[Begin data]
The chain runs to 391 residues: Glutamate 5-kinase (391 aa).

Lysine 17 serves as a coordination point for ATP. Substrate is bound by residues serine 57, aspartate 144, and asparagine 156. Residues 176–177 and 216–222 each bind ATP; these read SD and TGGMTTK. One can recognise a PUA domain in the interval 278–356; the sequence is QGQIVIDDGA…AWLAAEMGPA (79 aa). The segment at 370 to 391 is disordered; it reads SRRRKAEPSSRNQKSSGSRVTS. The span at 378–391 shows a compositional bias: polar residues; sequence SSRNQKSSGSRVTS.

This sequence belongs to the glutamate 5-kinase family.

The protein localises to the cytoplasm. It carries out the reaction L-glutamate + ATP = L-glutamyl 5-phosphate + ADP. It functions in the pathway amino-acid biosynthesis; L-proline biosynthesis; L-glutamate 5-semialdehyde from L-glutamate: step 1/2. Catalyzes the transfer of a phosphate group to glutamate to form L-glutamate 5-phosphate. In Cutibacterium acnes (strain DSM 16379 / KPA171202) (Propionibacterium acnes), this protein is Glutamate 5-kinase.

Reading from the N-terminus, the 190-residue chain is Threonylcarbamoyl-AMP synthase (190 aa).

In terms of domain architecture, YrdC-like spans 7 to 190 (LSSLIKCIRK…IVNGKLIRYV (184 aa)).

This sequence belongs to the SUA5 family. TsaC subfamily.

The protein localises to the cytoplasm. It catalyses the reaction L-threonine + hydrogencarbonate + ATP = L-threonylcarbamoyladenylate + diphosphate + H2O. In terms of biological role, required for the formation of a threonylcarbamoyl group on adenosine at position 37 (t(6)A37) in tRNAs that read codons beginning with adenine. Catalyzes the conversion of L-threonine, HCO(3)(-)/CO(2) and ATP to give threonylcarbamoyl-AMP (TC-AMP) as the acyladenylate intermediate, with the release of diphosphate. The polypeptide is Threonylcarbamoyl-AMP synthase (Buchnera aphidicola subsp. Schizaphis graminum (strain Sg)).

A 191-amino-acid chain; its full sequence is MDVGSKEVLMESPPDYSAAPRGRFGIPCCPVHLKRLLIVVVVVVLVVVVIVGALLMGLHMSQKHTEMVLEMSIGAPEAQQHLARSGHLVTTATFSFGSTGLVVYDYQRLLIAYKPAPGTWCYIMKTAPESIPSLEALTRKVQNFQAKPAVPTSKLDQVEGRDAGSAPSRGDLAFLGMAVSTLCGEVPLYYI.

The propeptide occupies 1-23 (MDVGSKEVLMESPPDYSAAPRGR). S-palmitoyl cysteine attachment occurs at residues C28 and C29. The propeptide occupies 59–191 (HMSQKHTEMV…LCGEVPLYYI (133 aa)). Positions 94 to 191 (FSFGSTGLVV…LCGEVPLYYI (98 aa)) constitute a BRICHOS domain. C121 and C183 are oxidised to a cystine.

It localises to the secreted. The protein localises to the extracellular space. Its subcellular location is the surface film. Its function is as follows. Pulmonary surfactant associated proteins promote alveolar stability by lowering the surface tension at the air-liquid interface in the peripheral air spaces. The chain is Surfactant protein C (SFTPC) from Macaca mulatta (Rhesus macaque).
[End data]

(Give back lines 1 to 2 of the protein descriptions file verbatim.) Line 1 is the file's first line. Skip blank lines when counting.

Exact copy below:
The chain runs to 391 residues: Glutamate 5-kinase (391 aa).

Lysine 17 serves as a coordination point for ATP. Substrate is bound by residues serine 57, aspartate 144, and asparagine 156. Residues 176–177 and 216–222 each bind ATP; these read SD and TGGMTTK. One can recognise a PUA domain in the interval 278–356; the sequence is QGQIVIDDGA…AWLAAEMGPA (79 aa). The segment at 370 to 391 is disordered; it reads SRRRKAEPSSRNQKSSGSRVTS. The span at 378–391 shows a compositional bias: polar residues; sequence SSRNQKSSGSRVTS.